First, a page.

The beautiful thing about technology, is that it has opened up the possibility for reunion with my biological family. Starting way back in 2005, when I looked up my 1/2 sister on Myspace and contacted her, I have had an online reunion with biologicla family members. And the family circle widened even further when Facebook came into play. So, a few years ago (I think? the math is getting kinda fuzzy in my head), my great-uncle (maternal grandfather’s younger brother) reached out to me on Facebook and we hit it off. Which was SO refreshing, since I haven’t yet hit it off with my maternal side of the family. His older brother, (my grandpa) is kinda weird and hard to get to know, and chain-smokes more than a chimney, and is obsessed with Mayan calendars (haven’t called to see about his current obsession since the world didn’t end). We just…didn’t click. But Great-Uncle and I seem to have a very similar worldview, way of writing online, and from Day 1 it seemed completely…well…NATURAL!

So, we’ve corresponded via message and he loves seeing pictures of his great-great nephew, but lives all the way up in the great white North and doesn’t make it down to Seattle that often. Until last week. He was in town for 36 hours and we had bantered before about meeting up so he could finally give my son a hug, but I wasn’t sure the short time-frame would work with his schedule. Unlike my grandpa/grandma, he offered to drive to my work and meet me for lunch because he wanted to meet us. For those of you who don’t know, the drive from where he was up north of Seattle, to the Eastside, in traffic probably took a good 2 hours. AND THEN he would drive all the way back to Canada, get on a ferry, and go home. Yeah, my great-uncle rocks the socks, because he basically drove 4 hours out of his way to see me and meet Potamus.

And, by the look on my kiddo’s face, we clearly had a great time!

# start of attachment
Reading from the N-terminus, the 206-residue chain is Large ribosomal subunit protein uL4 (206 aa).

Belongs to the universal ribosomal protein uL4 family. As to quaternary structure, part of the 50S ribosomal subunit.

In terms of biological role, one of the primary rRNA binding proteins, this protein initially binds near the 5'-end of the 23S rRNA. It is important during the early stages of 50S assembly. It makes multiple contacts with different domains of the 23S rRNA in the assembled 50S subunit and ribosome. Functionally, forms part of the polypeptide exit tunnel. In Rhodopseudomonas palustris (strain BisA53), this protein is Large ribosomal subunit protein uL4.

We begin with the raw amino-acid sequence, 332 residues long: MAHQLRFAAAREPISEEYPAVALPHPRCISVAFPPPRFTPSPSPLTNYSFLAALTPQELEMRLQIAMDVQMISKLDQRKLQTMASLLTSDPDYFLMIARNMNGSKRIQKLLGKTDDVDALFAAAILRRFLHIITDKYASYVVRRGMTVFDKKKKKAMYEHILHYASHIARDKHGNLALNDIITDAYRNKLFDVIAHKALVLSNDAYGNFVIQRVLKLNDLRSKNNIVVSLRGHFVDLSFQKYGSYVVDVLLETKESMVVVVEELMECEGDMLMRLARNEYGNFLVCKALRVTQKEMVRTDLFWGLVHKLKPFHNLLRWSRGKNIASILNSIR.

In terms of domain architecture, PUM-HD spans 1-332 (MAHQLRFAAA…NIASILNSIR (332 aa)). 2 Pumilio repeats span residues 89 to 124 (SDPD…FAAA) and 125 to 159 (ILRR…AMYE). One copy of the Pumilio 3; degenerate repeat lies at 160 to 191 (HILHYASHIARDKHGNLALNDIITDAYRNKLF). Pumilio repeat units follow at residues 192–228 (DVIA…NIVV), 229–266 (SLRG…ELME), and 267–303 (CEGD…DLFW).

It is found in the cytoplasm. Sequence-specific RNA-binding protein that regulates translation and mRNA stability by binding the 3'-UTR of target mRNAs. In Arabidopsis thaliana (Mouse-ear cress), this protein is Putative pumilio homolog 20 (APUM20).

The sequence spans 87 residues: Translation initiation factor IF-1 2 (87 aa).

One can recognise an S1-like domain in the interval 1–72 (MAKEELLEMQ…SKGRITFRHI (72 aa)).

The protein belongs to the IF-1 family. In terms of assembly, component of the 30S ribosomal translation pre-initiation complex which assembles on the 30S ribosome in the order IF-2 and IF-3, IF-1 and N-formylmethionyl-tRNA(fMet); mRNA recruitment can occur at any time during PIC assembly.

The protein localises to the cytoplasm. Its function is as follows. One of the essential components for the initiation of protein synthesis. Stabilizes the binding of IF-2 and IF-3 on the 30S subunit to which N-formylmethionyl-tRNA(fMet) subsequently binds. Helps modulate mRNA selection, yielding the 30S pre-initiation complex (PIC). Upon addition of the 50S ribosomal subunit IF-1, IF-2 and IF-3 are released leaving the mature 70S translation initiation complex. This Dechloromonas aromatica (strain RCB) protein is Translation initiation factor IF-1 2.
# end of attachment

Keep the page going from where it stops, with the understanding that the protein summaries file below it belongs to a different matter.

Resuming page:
It’s funny, though, the day I met my great-uncle, I learned that my adoptive great-uncle had died.

The world is strange.

Help. Thanks. Wow: A Book Review

This book, is about prayer. And when I think of prayer, this is what I think of:
Anne is one of my dashboard saints. Though she would probably rather be my dashboard dancing hula girl, since the grass-skirt would cover The Aunties.  She is my go-to in spiritual famine. A breath of fresh air. I read nearly everything she writes including anxiety inducing facebook posts about the Election 2012.

And while this book doesn’t read as much like the hilarious coffee-house storytime gossip chat punched with spiritual wisdom, it does read like a really real fireside chat with a spiritual mentor, about things that are true and good. So it’s more spirit talk peppered with personal stories and wickedly true metaphors, than a personal jabber cupcake with Jesus sprinkles. Which, I was sorta hoping for the latter, but feel like the God I’ve been avoiding, really wanted me to read the former. Confused? Keep reading.

The book is about prayer. The 3 categories she puts prayer into (Help. Thanks. Wow.), is refreshingly honest and cuts across the denominational divides…though my fundamentalist upbringing sometimes shouts from the devil-shoulder that I shouldn’t listen to such nonsense, and that it does too matter if it’s God or Earth Mother or Hewlett Packard (Higher Power) that I’m praying to. But mostly I ignore that voice, because Truth speaks much louder.

Here are a few of my own prayer thoughts, based on some of her most powerful quotes.

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She says:

…and when I spent the night at your houses, I heard all of you saying these terrifying words, ‘Now I lay me down to sleep, I pray the Lord my sould to keep. If I should die before I wake…” Wait, what? What did you say? I could die in my sleep? I’m only seven years old…
“I pray the Lord my sould to take.”
That so, so did not work for me, especially in the dark in a strange home. Don’t be taking my soul. You leave my soul right here, in my fifty-pound body. Help.